Yesterday we witnessed a drugged-out fish stumble drunkenly through the Elite Four like a bull in a china shop. Most champions would hang up the gloves and retire to a life of meditation and peaceful tranquility…but our hero is no ordinary karp.
After being crowned the reigning titleholders of Kanto, Magikarp and I experience a credits-themed fever dream and regain consciousness outside mom’s house in Pallet Town. Our first objective is clear; there was a trainer in Victory Road whose Grass team was so chonky that I couldn’t defeat her even at level 100. Now that I’d beaten the game and was free to use X Attacks willy-nilly, it was time to see how she enjoyed a Magikarp binged out on steroids.
Yet despite me being able to use healing items and stat-boosting drugs, Cooltrainer Caroline (as she’d be named in the later-gen remakes) still gave me a serious run for my money. With a Bellsprout, Weepingbell, Victreebel, and two hyper potions, she basically played like a poor man’s Erika, paralyzing and healing and critting up a storm with Razor Leaf. I won, but not without more difficulty than any other fight against a random nameless trainer.
Once Caroline’s grass Pokemon were in the rearview mirror, it was time to spelunk the suspiciously unguarded cavern outside Cerulean City, where only the champion is allowed to go. Since Blue probably didn’t have time to investigate it during his short reign, it’s now fallen to us to vanquish its depths. (And use our first repels of the entire stream!)
Despite its reputation, Cerulean Cave is actually one of the easier caves in the game, lacking any puzzles or delaying tactics beyond a shamelessly maze-like interior. In the end, waiting for us on the third floor of that maze was the most dangerous Pokemon of all.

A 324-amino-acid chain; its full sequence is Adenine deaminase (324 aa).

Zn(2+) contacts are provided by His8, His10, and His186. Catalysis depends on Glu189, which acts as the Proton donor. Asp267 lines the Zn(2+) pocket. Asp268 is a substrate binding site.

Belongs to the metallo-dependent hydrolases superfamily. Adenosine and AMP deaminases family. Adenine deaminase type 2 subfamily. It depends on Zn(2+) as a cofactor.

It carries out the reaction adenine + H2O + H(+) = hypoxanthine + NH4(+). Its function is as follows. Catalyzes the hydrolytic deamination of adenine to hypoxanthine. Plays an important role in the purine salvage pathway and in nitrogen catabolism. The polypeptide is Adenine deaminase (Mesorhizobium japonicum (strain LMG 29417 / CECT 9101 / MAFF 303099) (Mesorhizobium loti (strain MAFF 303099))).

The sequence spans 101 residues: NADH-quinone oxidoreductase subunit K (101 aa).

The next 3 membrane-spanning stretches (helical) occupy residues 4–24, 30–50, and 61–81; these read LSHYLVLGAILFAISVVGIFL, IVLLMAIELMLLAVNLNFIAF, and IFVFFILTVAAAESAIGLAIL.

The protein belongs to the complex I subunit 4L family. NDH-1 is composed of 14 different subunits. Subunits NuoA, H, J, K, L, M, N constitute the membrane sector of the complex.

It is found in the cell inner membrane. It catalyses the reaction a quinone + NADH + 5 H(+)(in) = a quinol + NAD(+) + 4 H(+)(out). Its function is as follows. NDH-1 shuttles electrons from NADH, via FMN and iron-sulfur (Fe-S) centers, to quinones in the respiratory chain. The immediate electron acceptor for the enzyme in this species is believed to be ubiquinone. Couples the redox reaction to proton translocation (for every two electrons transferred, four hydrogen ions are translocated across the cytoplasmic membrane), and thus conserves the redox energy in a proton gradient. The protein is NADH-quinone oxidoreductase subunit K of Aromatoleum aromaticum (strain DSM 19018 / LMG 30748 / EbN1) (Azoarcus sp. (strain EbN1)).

Despite having a sky-high Special stat and some of the best moves in the game, Mewtwo was no match for Silph Co technology. It’s pretty much mandatory to use the Master Ball against Mewtwo since he knows Recover and will refuse to stay at red HP for ideal catchability. But that means we’ll have to catch the three legendary birds the old-fashioned way, by spamming Ultra Balls.
Since I drained the bank buying items for the Elite Four, we don’t have nearly enough money to afford the Ultra Balls it would take to pull that off. But as the run is officially over, I feel comfortable triggering (and, for completionist’s sake, catching) the most famous glitch Pokemon in history.
I got lucky MISSINGNO would even spawn in this save file; you need to have certain letters at certain spots in your trainer name, and the ‘s’ in Aabicus just happens to be one of the qualifying candidates. MISSINGNO’s defense is literally zero so it dies in one hit from any attack, but Magikarp’s Dragon Rage comes into play one final time; as Dragon Rage deals fixed damage, it’s practically the only move I could have used to whittle MISSINGNO down for easy catching.
After being caught, MISSINGNO sportingly duplicated the Ultra Ball in my 6th item slot by 126, giving us the resources we needed to go try for Moltres. I figured that’d be the best starting bird since Magikarp resists fire, but I got very concerned when every ball met with “You missed the Pokemon!” Was there some hidden check that I was failing, something preventing me from even having a shot at catching the birds?
Luckily it turned out no, that was just Gen 1’s way of saying “you missed by an incredible amount.” Since Magikarp can’t paralyze or freeze them, our odds were a shockingly-low 2.6% per thrown ball. The random number generator never even got close enough for a wiggle until it hit the exact number and caught Moltres on our 40th ball. Articuno was equally slow but not much harder, as Magikarp also resisted Ice-type.
But I was legitimately worried about Zapdos, the hardest-hitting Electric pokemon in the game. I made sure to stack myself up on X Specials, and luckily that was enough to keep his Thundershocks at bay until an Ultra Ball beat the odds. After marching out of the Power Plant with my shiny new legendary trio, is that it? Is the game over? What else could we possibly have to do?
Of course it’s not over! Now that we’ve turned this into a glitched run, Magikarp has one final challenger to defeat. Professor Oak is buried deep in the code as a dummied-out fightable trainer, with tougher Pokemon than even the Elite Four. I couldn’t call it quits before testing Magikarp’s mettle against the best of the best.